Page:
Computer animation revisited

I have just started a new animation project using a computer program called Animation:Master. I first used this program way back in 1994 and last used it in 1998. That was three computers ago and my animation from that time has found its way to computer heaven never to be seen again.

I was inspired to install the program on my present computer following a recent visit to the Martin Hash’s Animaton:Master web site. I was pleased to see that not only was the program still available but it has grown in scope over the intervening years.

I am using a version that I purchased in 1997 so it does not have anywhere near as many functions as today’s program but the basic modelling and animation functions are there. The recommended operating system for my copy of Amimation:Master is Windows 95 and NT so I was pleasantly surprised to find that it works on Windows XP. Just to be sure I have set it to run in “compatibility mode” for Windows 95.

Having got the program running I decided to do a bit of character modelling. That is when I realised that in my twelve year absence I had forgotten what buttons and keys to press to get things working, so it was just like starting over. There is an old saying that if all else fails read the instruction manual. It starts with a simple exercise of building a candle so that is where I began.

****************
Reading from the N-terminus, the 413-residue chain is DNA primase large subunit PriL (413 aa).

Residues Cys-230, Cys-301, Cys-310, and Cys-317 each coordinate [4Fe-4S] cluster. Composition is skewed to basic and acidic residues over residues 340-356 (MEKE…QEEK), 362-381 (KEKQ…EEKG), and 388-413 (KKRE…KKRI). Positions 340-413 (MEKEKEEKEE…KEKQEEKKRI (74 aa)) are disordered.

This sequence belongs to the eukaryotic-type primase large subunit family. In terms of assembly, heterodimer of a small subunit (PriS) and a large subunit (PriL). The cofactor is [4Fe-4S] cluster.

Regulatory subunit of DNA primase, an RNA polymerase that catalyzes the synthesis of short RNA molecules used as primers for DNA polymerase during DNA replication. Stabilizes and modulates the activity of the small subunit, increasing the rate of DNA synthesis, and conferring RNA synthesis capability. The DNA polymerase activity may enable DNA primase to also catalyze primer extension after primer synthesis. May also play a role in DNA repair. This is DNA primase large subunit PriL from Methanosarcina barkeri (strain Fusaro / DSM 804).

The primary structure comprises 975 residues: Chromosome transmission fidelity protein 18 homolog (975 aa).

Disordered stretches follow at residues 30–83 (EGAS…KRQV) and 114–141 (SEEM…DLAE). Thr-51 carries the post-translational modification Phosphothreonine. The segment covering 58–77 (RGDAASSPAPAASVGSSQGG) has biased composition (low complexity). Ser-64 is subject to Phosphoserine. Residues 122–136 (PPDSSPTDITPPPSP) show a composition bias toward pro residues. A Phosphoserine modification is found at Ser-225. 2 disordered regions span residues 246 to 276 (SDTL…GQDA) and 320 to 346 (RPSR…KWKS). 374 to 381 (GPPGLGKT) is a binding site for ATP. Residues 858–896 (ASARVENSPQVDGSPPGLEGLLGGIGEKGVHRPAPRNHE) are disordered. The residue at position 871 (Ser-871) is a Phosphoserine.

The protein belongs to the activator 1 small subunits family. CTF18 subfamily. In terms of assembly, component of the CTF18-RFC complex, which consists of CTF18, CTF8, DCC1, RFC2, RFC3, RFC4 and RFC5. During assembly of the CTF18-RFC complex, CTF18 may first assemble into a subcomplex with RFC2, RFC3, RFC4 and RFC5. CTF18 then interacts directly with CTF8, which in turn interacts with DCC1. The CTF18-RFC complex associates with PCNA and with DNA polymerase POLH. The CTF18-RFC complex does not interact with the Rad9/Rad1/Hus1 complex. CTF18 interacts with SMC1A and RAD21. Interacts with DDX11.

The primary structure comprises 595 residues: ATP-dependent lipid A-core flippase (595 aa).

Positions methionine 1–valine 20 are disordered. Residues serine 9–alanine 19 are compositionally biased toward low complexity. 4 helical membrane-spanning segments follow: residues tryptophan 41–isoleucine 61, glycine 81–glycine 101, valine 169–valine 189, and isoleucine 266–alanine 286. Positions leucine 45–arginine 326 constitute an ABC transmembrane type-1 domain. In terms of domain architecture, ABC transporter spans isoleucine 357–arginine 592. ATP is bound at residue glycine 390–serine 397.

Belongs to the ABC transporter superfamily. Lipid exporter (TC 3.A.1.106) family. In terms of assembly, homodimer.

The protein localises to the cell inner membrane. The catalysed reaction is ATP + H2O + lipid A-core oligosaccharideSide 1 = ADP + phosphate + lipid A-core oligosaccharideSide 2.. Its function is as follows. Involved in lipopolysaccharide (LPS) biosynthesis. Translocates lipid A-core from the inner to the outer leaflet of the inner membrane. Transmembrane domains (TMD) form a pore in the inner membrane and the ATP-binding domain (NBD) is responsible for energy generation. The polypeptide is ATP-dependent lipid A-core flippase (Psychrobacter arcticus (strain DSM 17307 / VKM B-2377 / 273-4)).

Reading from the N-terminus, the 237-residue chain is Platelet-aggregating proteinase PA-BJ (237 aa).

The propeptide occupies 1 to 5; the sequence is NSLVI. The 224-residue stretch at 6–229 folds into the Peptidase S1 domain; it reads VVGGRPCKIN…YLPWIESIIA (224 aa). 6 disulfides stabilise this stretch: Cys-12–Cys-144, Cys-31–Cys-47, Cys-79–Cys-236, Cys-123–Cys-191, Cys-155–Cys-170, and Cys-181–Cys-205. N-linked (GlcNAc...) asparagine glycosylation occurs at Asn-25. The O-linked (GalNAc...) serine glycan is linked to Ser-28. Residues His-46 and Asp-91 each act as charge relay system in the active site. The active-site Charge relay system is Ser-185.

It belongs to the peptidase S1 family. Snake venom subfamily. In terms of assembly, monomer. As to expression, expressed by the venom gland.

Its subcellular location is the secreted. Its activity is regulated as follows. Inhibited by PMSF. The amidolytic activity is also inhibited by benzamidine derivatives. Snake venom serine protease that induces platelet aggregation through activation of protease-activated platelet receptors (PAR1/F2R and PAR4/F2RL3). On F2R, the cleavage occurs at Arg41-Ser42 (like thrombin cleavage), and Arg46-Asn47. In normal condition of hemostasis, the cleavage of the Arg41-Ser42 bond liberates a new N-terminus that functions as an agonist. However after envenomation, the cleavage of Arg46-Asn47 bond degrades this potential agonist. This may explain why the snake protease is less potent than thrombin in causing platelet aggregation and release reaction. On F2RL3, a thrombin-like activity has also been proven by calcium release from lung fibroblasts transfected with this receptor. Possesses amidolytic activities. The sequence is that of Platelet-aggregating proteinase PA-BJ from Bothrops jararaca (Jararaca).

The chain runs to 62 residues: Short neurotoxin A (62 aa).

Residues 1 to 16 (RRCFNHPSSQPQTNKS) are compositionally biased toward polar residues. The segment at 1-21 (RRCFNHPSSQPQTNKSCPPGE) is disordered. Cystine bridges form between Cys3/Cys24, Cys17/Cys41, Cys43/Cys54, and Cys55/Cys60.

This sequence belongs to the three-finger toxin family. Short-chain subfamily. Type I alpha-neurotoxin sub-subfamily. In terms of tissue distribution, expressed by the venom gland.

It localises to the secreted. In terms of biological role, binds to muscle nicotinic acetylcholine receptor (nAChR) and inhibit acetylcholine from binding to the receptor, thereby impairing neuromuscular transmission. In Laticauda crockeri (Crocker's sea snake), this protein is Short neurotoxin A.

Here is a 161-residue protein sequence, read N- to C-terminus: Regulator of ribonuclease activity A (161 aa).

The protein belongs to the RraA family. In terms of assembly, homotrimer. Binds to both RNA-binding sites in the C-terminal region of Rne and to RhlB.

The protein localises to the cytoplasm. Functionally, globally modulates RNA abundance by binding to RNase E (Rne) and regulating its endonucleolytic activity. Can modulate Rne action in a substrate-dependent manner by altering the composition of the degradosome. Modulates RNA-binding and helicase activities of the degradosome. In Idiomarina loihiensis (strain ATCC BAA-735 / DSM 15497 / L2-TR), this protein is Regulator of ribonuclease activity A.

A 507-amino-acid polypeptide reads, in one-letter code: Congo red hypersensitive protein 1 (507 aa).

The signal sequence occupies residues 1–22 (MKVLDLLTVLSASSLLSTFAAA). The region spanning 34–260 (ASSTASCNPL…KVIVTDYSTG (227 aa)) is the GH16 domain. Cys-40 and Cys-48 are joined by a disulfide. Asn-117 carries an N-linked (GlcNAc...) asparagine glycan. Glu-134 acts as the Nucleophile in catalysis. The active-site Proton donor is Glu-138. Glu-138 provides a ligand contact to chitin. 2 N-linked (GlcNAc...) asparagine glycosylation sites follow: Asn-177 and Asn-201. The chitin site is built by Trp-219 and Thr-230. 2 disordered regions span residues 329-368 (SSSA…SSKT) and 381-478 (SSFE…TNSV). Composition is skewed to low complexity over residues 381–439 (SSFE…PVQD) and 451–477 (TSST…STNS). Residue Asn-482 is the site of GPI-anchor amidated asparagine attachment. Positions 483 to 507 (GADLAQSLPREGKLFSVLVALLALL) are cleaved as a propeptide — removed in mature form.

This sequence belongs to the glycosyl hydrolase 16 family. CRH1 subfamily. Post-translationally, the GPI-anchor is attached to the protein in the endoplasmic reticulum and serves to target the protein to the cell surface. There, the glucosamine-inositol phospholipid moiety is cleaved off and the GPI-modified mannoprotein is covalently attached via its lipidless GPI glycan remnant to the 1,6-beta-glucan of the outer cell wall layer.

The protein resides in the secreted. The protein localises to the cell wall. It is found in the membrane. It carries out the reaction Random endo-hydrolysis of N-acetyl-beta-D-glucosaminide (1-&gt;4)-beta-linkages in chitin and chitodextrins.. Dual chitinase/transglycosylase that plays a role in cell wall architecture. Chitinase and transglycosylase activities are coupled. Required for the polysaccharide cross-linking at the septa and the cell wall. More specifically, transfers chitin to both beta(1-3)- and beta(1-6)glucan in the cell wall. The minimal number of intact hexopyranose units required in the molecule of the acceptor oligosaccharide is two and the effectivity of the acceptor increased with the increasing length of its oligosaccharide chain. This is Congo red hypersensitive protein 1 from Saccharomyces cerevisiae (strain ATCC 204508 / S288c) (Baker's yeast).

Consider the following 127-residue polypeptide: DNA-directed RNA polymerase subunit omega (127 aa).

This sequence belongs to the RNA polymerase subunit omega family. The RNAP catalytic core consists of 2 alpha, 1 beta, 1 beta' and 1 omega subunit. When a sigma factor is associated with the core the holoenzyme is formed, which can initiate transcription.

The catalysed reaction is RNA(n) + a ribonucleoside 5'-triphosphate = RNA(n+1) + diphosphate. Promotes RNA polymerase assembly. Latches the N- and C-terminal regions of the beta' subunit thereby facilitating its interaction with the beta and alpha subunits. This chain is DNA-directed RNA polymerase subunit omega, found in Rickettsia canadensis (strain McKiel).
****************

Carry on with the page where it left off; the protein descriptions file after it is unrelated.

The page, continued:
Amimation:Master project window

Amimation:Master project window

The modelling tools are similar in operation to a vector drawing program such as CorelDraw. You add lines by clicking the start and end points, building up the shape with multiple points. Then comes the clever bit, when you have your basic outline you click on a “lathe” button and it turns your outline into a 3D shape.

The candlestick has four separate components; the candle holder, the candle, the wick and the flame. As you create the parts you can add colour by selecting from a pallet. You can also add surface attributes such as shininess, called ‘specularity’ in the program and brightness, called ‘ambiance’.

Candle exercise. The final render.

Candle exercise. The final render.

At any point you can do a final render to see the finished version. One difference I noticed from the computer that I was using twelve years ago is the speed of the final render. The picture of my simple candle model appeared almost instantly whereas it used to take several seconds.

This little test run has inspired me to carry on learning the program so I will keep you posted on how I get on. If you have tried computer animation then let us have your thoughts in a comment to this post.

Note: click on the pictures to see a larger version.

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